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ROCK MUSIC—THEN AND NOW

In the 65 odd years of its existence, the world of rock music has undergone a sea change in sound, rhythms, themes and social contexts. With almost every conversation about music making a reference of some sort to this powerful music genre, it’s always a good idea to know what’s what, in the ever-changing scene of rock music.
The sub genres
Rock, as they say, has long ceased to be just rock. There’s now a huge plethora of sub genres, each defined by its own characteristic sound and ethos. Rock and roll as it was first played in the 1950s by Bill Haley, Elvis Presley and a host of early artists, transitioned into the Rock music genre by 1960. Scores of British bands like The Beatles and The Rolling Stones stormed the scene over the next few years, in what is sometimes known as the British Rock Invasion.  From then on, new and exciting sub genres mushroomed across the continents, faster than ever before. Garage bands sprung up all over the country, producing new, simple, refreshing music that the world had never heard before.
Within all the commotion, some serious musical sub genres like Blues Rock were created, championed by Eric Clapton that demanded great virtuosity and talent from its artists, setting the benchmark for great rock music in the years to come. There was also Folk Rock, popularised by John Denver, Bob Dylan and Joan Baez—an amalgam of traditional American folk music, poetry and the introduction of acoustic instruments into the music. The 1970s also saw the rise of Jimi Hendrix and Pink Floyd’s Psychedelic Rock—trippy, trance-like, guitar-rich music that sent listeners into raptures of ecstasy.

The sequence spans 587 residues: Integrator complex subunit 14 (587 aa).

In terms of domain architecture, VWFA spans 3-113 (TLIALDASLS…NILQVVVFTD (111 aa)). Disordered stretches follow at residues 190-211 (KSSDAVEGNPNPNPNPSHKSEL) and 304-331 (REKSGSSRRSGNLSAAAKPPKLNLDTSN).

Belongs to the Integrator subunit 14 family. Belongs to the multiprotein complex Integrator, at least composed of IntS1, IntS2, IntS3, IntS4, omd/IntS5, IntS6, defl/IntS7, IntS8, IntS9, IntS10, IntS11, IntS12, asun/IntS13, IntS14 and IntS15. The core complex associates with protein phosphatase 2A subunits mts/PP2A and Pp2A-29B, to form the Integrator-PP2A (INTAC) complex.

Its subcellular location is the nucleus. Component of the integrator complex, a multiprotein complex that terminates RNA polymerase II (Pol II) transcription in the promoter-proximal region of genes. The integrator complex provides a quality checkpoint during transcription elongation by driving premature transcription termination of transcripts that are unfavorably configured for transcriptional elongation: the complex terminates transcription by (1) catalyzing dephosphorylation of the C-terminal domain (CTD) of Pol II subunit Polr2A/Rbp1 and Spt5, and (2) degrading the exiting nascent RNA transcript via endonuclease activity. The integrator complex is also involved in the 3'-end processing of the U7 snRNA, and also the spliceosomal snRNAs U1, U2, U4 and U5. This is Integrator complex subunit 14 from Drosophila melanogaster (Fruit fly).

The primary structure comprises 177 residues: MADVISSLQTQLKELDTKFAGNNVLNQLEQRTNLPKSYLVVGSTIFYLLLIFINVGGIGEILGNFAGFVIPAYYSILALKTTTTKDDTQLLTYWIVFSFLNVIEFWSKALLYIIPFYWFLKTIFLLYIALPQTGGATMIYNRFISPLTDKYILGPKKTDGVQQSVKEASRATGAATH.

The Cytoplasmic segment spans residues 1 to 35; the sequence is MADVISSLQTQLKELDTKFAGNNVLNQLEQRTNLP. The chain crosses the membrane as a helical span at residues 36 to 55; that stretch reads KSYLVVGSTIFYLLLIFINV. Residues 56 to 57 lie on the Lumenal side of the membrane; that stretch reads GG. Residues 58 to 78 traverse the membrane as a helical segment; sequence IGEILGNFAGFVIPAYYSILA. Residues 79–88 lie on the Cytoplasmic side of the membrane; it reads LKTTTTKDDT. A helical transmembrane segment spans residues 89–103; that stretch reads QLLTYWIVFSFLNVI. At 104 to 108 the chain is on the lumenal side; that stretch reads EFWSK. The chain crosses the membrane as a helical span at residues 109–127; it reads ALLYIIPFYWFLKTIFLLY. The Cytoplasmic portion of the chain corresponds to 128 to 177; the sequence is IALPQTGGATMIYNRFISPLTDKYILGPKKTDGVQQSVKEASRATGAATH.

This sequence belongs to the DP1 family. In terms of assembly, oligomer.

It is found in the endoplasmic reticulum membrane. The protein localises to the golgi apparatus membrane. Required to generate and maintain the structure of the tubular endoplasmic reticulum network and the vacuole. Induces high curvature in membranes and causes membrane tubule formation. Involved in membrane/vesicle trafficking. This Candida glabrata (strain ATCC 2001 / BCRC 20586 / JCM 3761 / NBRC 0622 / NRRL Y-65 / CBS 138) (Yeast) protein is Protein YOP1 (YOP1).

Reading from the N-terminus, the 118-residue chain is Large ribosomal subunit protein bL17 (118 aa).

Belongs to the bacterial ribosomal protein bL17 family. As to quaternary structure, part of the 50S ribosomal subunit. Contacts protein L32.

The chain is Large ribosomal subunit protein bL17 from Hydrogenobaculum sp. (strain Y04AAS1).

Hard rock and heavy metal
These broad rock classifications that developed over the late 1970s came to signify the intensity, rather than the particular musical influence of the band. Black Sabbath, Judas Priest, The Scorpions, UFO, all brought in darker, gothic tones to their brand of metal. Thrash bands like Metallica, Megadeth and Anthrax shredded guitar after guitar on stage, growling and screaming through their song lyrics, gathering up head-banging fans by the million, all around the world.
The age of grunge, punk and indie rock
The 1990s saw the emergence of a quieter, but more jagged style of rock performance.  Grunge rock, popularised by Nirvana, Soundgarden and Pearl Jam, rebelled against the over-groomed rockstars of the 1980s, choosing instead to look and sing like they didn’t give a damn. Their music fused heavy metal and punk into a single genre, the song lyrics filled with talk of apathy, social alienation and dark humour.
Indie rock, a post Grunge phenomenon, entered the rock scene in the 1990s as well. Indie (short for Independent) rock bands typically released their music through smaller non-mainstream labels, promoting their music through word of mouth, concert tours and college shows.  The Cranberries, Ani DiFranco and a host of talented female artists joined the Indie Rock bandwagon, making it a rock genre that contains the most number of female artists, even today.
The rock world today…
Today, there’s Emo Rock, a lyric-heavy, expressive take on punk rock, as performed by bands like Fugazi and Dashboard Confessional. Electronic Rock or Laptronica, popularised by bands like Stereolab and Justice, feature fantastic sound samples and new interesting beats, often joined by dance acts and elaborate stage lights and settings. Post rock and synth pop bands like Owl City and Paramore bring in interesting girl/boy-band tones to essentially rock-based musical scores.
So what’s the best rock genre for you? Well, the true rock aficionado should keep an open mind to everything. The best part of rock music is that there are no rules to it. Pick what you like to listen to, give it a name if you like, or just enjoy the ever-changing rock canvas as it unfolds in front of you.

Written By : Sriram Aravamudan

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